Eccentricities of the Famous Are Discussed by Elias Grossman, Who Has Etched Them
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Eccentricities of the Famous Are Discussed by Elias Grossman, Who Has Etched Them

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Mussolini, the strong silent man who really isn’t dictatorial at all–

Chaim Bialik, the sage of modern Palestine, who gets as excited as a child about each little thing he happens to discuss–

Gandhi, sitting at his spinning wheel and making witty remarks to newspapermen–

Einstein, who could only converse in Italian–

Tagore, who didn’t want to live in America because it was too expensive for him–

Governor Ritchie of Maryland and Mayor Dizengoff of Tel Aviv, President Robinson of City College and Dr. York-Steiner, who was secretary to Theodor Herzl–

These are the men of whom Elias Grossman can speak, whose intimate eccentricities he had the opportunity to note and, perhaps, to transcribe on copper.

For Elias Grossman has made etchings of these men, as well as of many others. Some of his work is now on exhibition at the Jewish Club, on the roof of the Park Royal Hotel, 23 West Seventy-third street. The exhibition, which opened a little over a week ago, will continue until March 25.

Yesterday, in the large room of the club, its walls covered with his etchings, Grossman related anecdotes about some of his models.


There was, for instance, the old, bent beggar in the little town in Poland, whom Grossman paid fifteen cents a day for posing. After one day the beggar returned with fifteen of his comrades.

“What’s this?” asked Grossman.

“More models for you,” the beggar replied. “You give me the same fifteen cents, and look, you’ll have more models to work on.”

“And who’s going to pay them?” the artist asked.

The answer was simple. From the same fifteen cents, they would get five cents to divide among themselves, while the first beggar would keep the ten cents extra each day. Grossman smiled as he described this budding capitalist in the little Polish village.

Then he spoke of Mussolini.

“It was easier to get to Mussolini than to approach my beggar,” he said. “I had done an etching of the American Ambassador at Rome, Mr. Henry P. Fletcher, which Mussolini saw. He immediately expressed a desire to meet me. You see, he liked American artists because he liked our Ambassador. I spent forty hours with Mussolini, working from five to seven each afternoon for twenty days.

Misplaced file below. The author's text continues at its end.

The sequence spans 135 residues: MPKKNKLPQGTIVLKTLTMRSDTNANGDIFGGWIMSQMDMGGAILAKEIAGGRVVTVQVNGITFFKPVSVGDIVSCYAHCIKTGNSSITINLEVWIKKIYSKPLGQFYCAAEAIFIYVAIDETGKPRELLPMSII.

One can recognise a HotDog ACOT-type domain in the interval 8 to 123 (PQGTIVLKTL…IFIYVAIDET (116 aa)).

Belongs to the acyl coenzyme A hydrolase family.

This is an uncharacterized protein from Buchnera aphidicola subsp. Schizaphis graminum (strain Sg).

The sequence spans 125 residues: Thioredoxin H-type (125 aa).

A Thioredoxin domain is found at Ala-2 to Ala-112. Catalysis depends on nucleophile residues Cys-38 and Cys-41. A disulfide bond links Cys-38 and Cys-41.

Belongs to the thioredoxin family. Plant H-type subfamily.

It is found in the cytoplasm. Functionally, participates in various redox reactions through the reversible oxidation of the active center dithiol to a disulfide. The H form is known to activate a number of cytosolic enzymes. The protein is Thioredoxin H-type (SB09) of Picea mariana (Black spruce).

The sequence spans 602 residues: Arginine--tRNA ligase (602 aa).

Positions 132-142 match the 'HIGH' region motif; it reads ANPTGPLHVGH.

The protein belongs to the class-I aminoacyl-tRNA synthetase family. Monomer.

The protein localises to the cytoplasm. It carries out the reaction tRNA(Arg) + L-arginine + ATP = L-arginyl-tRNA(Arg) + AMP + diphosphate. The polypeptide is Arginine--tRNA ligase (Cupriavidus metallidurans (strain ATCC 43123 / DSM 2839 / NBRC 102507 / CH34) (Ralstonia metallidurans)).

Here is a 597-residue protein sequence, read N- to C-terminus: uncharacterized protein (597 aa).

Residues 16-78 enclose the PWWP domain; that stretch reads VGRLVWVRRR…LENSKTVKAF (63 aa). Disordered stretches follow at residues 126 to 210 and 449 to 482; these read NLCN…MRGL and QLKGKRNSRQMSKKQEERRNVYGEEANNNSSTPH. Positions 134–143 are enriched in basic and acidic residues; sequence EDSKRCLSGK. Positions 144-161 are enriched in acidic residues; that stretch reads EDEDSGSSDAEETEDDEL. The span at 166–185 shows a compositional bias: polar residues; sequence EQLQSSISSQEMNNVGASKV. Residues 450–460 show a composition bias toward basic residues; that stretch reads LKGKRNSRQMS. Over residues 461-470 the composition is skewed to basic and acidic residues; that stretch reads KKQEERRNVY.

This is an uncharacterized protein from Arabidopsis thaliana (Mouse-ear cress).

“One afternoon, he showed me a violin someone had given him as a gift. He offered to play for me. He played ‘Ave Maria,’ by Schubert. It was very beautiful.

“Never at any time did he give me the least impression of what most people think dictators are like. Rather, he seemed child-like in his desire to show off all his possessions, and human in his relations with his subordinates.”

Grossman etched Chaim Bialik four months ago in Tel Aviv. “Bialik loves to pose,” he said. “There are very many portraits of him, but few good ones, because all the artists try to flatter him.

“During his conversation, Bialik gets as enthusiastic about little things as a child with a new toy. He read his poetry to me, declaiming with wild abandon. He always kept me longer than we had arranged for.”

Grossman described holy difficult it was for him to reach Gandhi. Only when he had heard that the artist had made etchings of Mussolini, Einstein and especially Tagore, did Gandhi agree to sit for him. He would sit on the floor, and Grossman would work lying flat on his stomach. Monday was the day of silence, and the only way in which the two men could communicate with one another was by passing notes.


“You kept those notes, of course?” he was asked.

Grossman smiled.

“No,” he replied, “I didn’t realize their value at the time. I was more interested in making a good etching than in gathering collectors’ items.”

“Gandhi was very witty,” Grossman continued. “Later, when Jo Davidson came to model him, he said to me, ‘You see, Mr. Grossman, not only am I being made on copper, but I’m also going to be made of mud!’ Before, after and during his meals, Gandhi prayed like a pious Jew.”

It was in Vienna that Grossman etched Rabindranath Tagore. “He was the nicest model I had ever had until that time,” Grossman declared. “Even if I would have met him in ragged clothes, I would still be sure he was a poet. We discussed literature and art, and he expressed the opinion that America is growing too rapidly. He said he thought it was too expensive to live in America.”


Einstein was the next personality for Grossman to take up. The etcher began to speak of his difficulty in getting to the Professor, of his difficulty in taking with him after he did get to him–since Einstein speaks little English, and Grossman no German. They compromised with Italian.

And then Grossman looked hurriedly at his watch, snatched his coat, hat and briefcase-full of sketches, muttered something about an appointment, and dashed away.

So any interesting sidelights on Professor Einstein that Grossitan may have noted must go unheralded until posterity, or the next interviewer, reminds the artist of his duty to tell it to the world.


The Joint Consultative Council should be the medium through which the principle and practice of a united front in American Jewry can be extended, Rabbi Louis I. Newman asserted in an address before the Jewish Fellowship at the Hotel McAlpin yesterday afternoon.

“It would be folly to ignore the existence of the instrument of joint action on the part of the American Jewish Committee, the American Jewish Congress and the B’nal B’rith,” Dr. Newman said. “If deemed advisable,” he added, “it may be wise to increase the scope and membership of the Joint Council to include representatives of other major Jewish organizations in the field of the defense of Jewish rights.”

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